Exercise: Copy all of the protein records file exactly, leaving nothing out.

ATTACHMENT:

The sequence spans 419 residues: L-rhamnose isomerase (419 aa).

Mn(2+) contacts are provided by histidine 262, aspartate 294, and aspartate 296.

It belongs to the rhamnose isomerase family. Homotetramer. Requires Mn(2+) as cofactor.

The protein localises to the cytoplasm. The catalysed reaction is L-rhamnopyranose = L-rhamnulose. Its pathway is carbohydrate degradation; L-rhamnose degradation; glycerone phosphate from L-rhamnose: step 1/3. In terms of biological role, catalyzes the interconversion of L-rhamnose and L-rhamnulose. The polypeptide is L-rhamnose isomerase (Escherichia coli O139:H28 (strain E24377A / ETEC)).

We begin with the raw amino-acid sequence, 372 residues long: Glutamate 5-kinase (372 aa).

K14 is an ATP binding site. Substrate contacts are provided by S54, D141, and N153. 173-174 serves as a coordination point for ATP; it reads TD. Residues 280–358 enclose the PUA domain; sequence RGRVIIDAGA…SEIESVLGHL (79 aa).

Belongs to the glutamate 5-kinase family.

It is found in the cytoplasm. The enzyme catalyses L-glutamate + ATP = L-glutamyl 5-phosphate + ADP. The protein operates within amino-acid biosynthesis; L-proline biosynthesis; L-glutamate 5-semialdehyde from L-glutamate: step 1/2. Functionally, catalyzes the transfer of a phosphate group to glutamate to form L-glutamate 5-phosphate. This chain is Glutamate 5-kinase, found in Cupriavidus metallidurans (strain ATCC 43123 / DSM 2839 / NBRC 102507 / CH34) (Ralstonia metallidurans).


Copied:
The sequence spans 419 residues: L-rhamnose isomerase (419 aa).

Mn(2+) contacts are provided by histidine 262, aspartate 294, and aspartate 296.

It belongs to the rhamnose isomerase family. Homotetramer. Requires Mn(2+) as cofactor.

The protein localises to the cytoplasm. The catalysed reaction is L-rhamnopyranose = L-rhamnulose. Its pathway is carbohydrate degradation; L-rhamnose degradation; glycerone phosphate from L-rhamnose: step 1/3. In terms of biological role, catalyzes the interconversion of L-rhamnose and L-rhamnulose. The polypeptide is L-rhamnose isomerase (Escherichia coli O139:H28 (strain E24377A / ETEC)).

We begin with the raw amino-acid sequence, 372 residues long: Glutamate 5-kinase (372 aa).

K14 is an ATP binding site. Substrate contacts are provided by S54, D141, and N153. 173-174 serves as a coordination point for ATP; it reads TD. Residues 280–358 enclose the PUA domain; sequence RGRVIIDAGA…SEIESVLGHL (79 aa).

Belongs to the glutamate 5-kinase family.

It is found in the cytoplasm. The enzyme catalyses L-glutamate + ATP = L-glutamyl 5-phosphate + ADP. The protein operates within amino-acid biosynthesis; L-proline biosynthesis; L-glutamate 5-semialdehyde from L-glutamate: step 1/2. Functionally, catalyzes the transfer of a phosphate group to glutamate to form L-glutamate 5-phosphate. This chain is Glutamate 5-kinase, found in Cupriavidus metallidurans (strain ATCC 43123 / DSM 2839 / NBRC 102507 / CH34) (Ralstonia metallidurans).